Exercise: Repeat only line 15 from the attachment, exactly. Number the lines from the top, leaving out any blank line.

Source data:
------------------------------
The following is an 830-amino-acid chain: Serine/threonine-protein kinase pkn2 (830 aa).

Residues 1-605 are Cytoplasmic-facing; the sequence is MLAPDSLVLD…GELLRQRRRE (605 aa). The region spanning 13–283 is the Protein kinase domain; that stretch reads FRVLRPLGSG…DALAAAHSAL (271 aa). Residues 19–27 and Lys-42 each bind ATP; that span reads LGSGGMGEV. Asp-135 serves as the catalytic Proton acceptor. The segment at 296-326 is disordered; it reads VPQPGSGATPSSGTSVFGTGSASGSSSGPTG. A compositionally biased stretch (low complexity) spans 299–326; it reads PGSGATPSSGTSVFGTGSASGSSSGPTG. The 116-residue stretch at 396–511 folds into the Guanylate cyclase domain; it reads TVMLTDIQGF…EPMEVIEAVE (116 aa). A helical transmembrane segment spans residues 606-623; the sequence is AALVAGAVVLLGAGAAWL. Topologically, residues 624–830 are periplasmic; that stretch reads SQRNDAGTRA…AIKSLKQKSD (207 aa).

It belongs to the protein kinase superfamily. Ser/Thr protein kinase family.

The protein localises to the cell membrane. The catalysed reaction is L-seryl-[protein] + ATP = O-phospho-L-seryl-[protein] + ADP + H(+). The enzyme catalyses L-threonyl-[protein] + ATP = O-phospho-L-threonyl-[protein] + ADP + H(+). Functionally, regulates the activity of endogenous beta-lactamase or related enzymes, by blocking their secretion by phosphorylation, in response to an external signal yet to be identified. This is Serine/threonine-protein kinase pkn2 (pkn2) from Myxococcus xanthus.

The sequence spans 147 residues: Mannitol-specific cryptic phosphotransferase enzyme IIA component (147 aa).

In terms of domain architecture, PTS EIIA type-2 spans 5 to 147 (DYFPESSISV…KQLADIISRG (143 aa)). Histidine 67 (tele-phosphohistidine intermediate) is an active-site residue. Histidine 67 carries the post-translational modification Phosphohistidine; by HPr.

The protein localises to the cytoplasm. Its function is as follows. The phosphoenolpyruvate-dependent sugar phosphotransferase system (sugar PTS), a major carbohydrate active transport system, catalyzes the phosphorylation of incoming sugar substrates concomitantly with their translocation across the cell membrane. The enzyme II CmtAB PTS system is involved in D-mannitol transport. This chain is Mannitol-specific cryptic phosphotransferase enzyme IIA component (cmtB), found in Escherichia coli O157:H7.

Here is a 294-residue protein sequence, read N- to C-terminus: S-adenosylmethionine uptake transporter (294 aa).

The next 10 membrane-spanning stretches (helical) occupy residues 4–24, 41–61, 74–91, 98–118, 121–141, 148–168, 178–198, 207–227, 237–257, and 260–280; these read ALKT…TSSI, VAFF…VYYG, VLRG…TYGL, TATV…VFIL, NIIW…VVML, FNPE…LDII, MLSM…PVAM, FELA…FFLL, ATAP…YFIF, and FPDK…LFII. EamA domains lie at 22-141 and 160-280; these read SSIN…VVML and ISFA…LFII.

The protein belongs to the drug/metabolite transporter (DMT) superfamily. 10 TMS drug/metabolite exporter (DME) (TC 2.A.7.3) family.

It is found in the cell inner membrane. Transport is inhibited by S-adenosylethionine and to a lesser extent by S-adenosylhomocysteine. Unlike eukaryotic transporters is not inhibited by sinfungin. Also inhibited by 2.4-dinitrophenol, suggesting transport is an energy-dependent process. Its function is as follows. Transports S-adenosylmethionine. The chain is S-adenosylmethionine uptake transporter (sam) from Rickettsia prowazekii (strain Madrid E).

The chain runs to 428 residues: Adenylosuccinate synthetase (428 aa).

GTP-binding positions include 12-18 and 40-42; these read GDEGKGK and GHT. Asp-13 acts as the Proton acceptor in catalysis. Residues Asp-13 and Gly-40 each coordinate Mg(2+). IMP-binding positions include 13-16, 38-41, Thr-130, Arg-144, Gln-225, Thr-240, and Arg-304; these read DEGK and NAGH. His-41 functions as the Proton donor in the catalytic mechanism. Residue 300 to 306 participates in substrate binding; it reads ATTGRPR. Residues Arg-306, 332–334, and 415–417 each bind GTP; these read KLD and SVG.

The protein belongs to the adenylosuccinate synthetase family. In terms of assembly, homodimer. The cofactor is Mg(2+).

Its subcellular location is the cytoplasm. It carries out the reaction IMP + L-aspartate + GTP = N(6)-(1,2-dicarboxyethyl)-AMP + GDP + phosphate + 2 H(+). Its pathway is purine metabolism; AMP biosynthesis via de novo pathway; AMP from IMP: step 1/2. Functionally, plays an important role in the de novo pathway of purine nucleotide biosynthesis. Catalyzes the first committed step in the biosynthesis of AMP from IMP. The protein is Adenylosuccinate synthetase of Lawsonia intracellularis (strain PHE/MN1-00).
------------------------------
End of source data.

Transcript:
Its subcellular location is the cytoplasm. It carries out the reaction IMP + L-aspartate + GTP = N(6)-(1,2-dicarboxyethyl)-AMP + GDP + phosphate + 2 H(+). Its pathway is purine metabolism; AMP biosynthesis via de novo pathway; AMP from IMP: step 1/2. Functionally, plays an important role in the de novo pathway of purine nucleotide biosynthesis. Catalyzes the first committed step in the biosynthesis of AMP from IMP. The protein is Adenylosuccinate synthetase of Lawsonia intracellularis (strain PHE/MN1-00).